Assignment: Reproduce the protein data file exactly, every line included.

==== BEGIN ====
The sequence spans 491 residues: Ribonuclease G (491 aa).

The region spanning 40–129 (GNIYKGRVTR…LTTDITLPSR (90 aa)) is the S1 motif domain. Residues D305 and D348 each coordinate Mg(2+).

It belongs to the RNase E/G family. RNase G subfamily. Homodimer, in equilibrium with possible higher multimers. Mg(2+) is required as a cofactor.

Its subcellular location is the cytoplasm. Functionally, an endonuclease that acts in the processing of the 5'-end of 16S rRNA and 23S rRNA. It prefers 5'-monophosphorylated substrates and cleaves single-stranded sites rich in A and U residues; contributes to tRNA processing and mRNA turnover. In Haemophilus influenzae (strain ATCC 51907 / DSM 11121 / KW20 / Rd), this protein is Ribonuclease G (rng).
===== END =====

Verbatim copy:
The sequence spans 491 residues: Ribonuclease G (491 aa).

The region spanning 40–129 (GNIYKGRVTR…LTTDITLPSR (90 aa)) is the S1 motif domain. Residues D305 and D348 each coordinate Mg(2+).

It belongs to the RNase E/G family. RNase G subfamily. Homodimer, in equilibrium with possible higher multimers. Mg(2+) is required as a cofactor.

Its subcellular location is the cytoplasm. Functionally, an endonuclease that acts in the processing of the 5'-end of 16S rRNA and 23S rRNA. It prefers 5'-monophosphorylated substrates and cleaves single-stranded sites rich in A and U residues; contributes to tRNA processing and mRNA turnover. In Haemophilus influenzae (strain ATCC 51907 / DSM 11121 / KW20 / Rd), this protein is Ribonuclease G (rng).